Friday 21 September 2012

Writing, Talking and Ghosthunting on Holy Island

A few days away with like-minded friends can be very refreshing. I remember a very fruitful time at Annamackerig on the Irish border, (where I saw a ghost...) While I was there  I drafted many of the short stories that later, transformed in some ways, were welded together in Paulie’s Web (see sidebar) now on Kindle and being enjoyed by those of you who like something different. You couldn’t get much farther away from prison than that idyllic place beside the lake full of merry musicians and inspired, surreal writers,

Then there was that time on the Scottish borders with the late great Julia Darling and the mistress of MsLexia Debbie Taylor. Julia was working out what proved to be her last novel The Taxi Driver's Daughter.  That was a funny, very female sojourn with lots of writing talk and (if I remember rightly)  a bit of reflexology.

Anne's Photograph
And now I have just come back from a very refreshing few days with writers Anne Ousby, Erica Yeoman, Gillian Wales and Avril Joy - first on the coast by Dunstanburgh Castle, then an afternoon, a night and a day on Holy Island.

This involved much inspired writing-talk and inspiration, active photographing and even writing. Erica was researching her new historical novel which is partly set on Holy Island. (She and we were disappointed at not hearing the seals singing. But we writers can always use our imagination.)

Gillian's Photograph of Gertrude Jekyll's Garden
The other three – very informed gardeners - visited Howick Gardens and the exquisite Gertrude Jekyll garden on Holy Island.  I looked and looked at the bright sky and and the glittering tourquoise sea and thought about ghosts – but they were as rare on these days as seals singing.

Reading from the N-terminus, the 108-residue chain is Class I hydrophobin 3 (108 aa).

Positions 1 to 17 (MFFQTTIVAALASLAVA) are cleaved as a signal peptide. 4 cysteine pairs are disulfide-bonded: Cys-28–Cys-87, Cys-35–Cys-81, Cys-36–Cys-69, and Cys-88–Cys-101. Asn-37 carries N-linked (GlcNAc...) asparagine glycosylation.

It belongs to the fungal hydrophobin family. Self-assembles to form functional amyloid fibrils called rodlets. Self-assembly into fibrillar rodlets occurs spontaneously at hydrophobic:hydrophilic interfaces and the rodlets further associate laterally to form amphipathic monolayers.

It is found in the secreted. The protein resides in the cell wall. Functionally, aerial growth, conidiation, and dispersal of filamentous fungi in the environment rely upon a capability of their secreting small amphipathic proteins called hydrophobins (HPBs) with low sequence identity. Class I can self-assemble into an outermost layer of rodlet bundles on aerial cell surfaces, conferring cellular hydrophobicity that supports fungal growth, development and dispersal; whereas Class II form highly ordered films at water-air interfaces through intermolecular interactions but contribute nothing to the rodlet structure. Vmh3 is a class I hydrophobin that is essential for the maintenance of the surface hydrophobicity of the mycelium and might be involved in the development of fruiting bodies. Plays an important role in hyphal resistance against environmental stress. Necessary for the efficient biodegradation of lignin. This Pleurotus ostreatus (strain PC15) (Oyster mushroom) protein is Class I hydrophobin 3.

But over lunch Erica told us a true ghostly experience which winged its way right into to my notebook. We talked about Anne’s new website and urged her to love doing it. We also brainstormed with her a very original idea for a specialized blog which might come off. It is about gardening – and judging from the popularity of Gillian’s website it should be very well appreciated. We talked of Avril’s new newsletter which is full of great writing advice and also gives writers a range of competitions which can enhance their audience.

It’s always illuminating fun and joyful inspiration to meet, talk and work with writer friends of this quality. Of course it can also be physically and psychologically dangerous – which is the theme of my forthcoming novel The Art of Retreating. (See earlier posts here  here &;  here,     But that novel is set in the Languedoc. Of course …er ….that is fiction. But it could never have been written without my wide and varied experience of going away with people to write, talk and think

Have you, like Erica, any experiences of (not neccessily  belief in…) ghosts that you’d like to share? Email me if it’s just too weird to comment here email me (

Thursday 13 September 2012

Remembering Iris

My time in London with daughter Debora was fun. She is working on a new book and planning the launch  of her marvelous ( mother's pride...) book Gifts from the Garden on the 20th. 

We sorted out some papers and she handed me  a paper with a rather dark, long poem of mine which I'd entirely forgotten. Reading it again I remembered the girl who was its  inspiration - a friend I had when I was nine and she was fourteen. She used to call for me many days to come 'out to play'. Even at that age I thought her home set-up was puzzling. In retrospect her friendship with me was equally puzzling.I now feel that in writing this I was recovering some memory. 

The poem was first written in 1996.  I have edited it further to post it on the blog. It's still dark...